He starts off with a look at how to model the timeline in the graph database, showing different methods to create the relationships: one a direct user-to-post and the other via a linked list. He goes through the initial setup of the codebase and the sample dataset to populate the Neo4j database. He then includes code samples showing how to get the latest feed items for a user and displaying the results in a simple template (Twig-based). He also shows how to get the latest posts for the timeline and how to add a new post.

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tutorial neo4j database graph user timeline socialmedia

Link: http://www.sitepoint.com/efficient-user-timelines-php-application-neo4j/

Phillip Shipley:
Creating a PHP Nexmo API Client using Guzzle Web Service Client - Part 4
April 15, 2015 @ 09:56:21

Phillip Shipley continues his series looking at creating a client for the Nexmo API with his latest post, part four focusing on the testing of the current connections and state of the code.

At this point in this series we have a complete PHP client for the Nexmo APIs. Hopefully I've been able to teach some good practices and designs in the process of developing it, but I know many of you test-driven-development advocates are probably screaming that I've left out the most important part: testing, and testing early. Well, in order to keep these tutorials focused I've saved the testing to the end, and actually when testing API clients I find it easier to write the tests afterwards, but I'll get into that later.

He points out that running tests on code that connects to APIs it a bit tricky as you don't want it to make actual API requests every time you run the tests. Instead he shows how to use Guzzle mock responses and the Mockable.io service (when you do actually need to test that HTTP requests are made). He includes the code examples to create the Guzzle mock response as well as a brief look at how to use Mockable along with your current tests with an "override" on the base URL.

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series tutorial part4 guzzle nexmo api client testing mockresponse mockableio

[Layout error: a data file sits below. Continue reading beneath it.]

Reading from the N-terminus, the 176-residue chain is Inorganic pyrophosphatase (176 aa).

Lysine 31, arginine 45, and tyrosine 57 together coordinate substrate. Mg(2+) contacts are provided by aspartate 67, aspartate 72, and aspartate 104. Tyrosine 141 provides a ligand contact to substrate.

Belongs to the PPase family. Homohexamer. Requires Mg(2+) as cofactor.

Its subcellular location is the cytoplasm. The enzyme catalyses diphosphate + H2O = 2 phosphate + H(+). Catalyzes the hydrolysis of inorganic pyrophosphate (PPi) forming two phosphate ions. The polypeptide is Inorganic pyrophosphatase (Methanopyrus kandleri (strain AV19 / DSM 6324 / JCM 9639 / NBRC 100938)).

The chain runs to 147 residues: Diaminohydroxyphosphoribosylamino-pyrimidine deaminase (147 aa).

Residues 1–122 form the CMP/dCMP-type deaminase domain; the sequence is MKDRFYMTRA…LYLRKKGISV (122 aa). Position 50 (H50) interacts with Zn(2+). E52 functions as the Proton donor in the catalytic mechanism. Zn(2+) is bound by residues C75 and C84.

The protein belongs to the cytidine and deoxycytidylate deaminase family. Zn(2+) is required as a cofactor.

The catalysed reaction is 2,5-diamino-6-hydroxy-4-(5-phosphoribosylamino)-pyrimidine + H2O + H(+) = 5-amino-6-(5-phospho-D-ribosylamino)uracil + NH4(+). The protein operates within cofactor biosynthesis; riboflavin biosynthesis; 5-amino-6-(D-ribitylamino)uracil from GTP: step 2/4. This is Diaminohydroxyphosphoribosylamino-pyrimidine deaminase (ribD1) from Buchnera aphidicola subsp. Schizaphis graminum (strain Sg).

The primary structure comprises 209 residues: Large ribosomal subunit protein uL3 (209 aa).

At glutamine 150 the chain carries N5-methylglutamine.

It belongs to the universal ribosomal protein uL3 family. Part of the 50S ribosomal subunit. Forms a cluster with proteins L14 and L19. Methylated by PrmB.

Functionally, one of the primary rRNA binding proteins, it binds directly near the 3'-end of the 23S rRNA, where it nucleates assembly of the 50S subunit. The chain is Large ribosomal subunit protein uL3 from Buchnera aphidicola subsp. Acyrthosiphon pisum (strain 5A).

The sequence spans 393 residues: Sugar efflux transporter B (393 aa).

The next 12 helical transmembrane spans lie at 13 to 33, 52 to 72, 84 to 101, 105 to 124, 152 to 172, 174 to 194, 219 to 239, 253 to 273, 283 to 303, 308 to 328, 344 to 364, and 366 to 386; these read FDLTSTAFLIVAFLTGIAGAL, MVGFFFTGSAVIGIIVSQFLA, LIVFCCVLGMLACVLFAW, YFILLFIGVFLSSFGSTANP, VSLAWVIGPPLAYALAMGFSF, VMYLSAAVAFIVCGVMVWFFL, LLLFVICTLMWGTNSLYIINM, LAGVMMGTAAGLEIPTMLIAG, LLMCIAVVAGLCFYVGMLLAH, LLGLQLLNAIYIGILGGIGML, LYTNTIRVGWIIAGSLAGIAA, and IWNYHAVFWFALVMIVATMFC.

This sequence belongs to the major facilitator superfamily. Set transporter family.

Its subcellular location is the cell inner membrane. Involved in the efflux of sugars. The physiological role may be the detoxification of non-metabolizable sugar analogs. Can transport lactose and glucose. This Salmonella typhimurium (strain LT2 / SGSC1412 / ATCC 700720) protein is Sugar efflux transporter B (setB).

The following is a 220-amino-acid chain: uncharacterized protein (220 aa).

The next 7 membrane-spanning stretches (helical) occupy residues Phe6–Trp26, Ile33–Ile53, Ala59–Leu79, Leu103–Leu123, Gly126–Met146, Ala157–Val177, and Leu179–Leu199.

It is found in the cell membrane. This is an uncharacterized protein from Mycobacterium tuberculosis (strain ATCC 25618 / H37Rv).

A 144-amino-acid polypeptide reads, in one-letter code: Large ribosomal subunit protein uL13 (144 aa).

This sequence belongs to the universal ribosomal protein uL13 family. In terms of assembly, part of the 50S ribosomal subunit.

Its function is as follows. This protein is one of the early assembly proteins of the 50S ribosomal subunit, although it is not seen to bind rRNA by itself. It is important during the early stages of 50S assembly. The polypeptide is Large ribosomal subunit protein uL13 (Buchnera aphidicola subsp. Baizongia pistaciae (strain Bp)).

Link: http://www.phillipshipley.com/2015/04/creating-a-php-nexmo-api-client-using-guzzle-web-service-client-part-4/

Matt Stauffer:
Introducing Lumen from Laravel
April 14, 2015 @ 13:34:50

Taylor Otwell, lead developer of the Laravel framework, released a new micro-framework recently based on some of the same components and ideas behind the Laravel framework called Lumen. In this new post from Matt Stauffer you'll get a brief introduction to this new framework and how to get your own instance up and running.

Lumen is a new project from Laravel creator Taylor Otwell. It's a "micro-framework", meaning it's a smaller, faster, leaner version of a full web application framework. PHP has two other popular micro-frameworks, Slim and Silex. Lumen has the same foundation as Laravel, and many of the same components. But Lumen is built for microservices, not so much for user-facing applications (although it can be used for anything.) As such, frontend niceties like Bootstrap and Elixir and the authentication bootstrap and sessions don't come enabled out of the box, and there's less flexibility for extending and changing the bootstrap files.

Matt shows how to get a copy of the framework installed and how to enable some common features. He includes examples of route definitions, API callers and using the simple caching mechanism.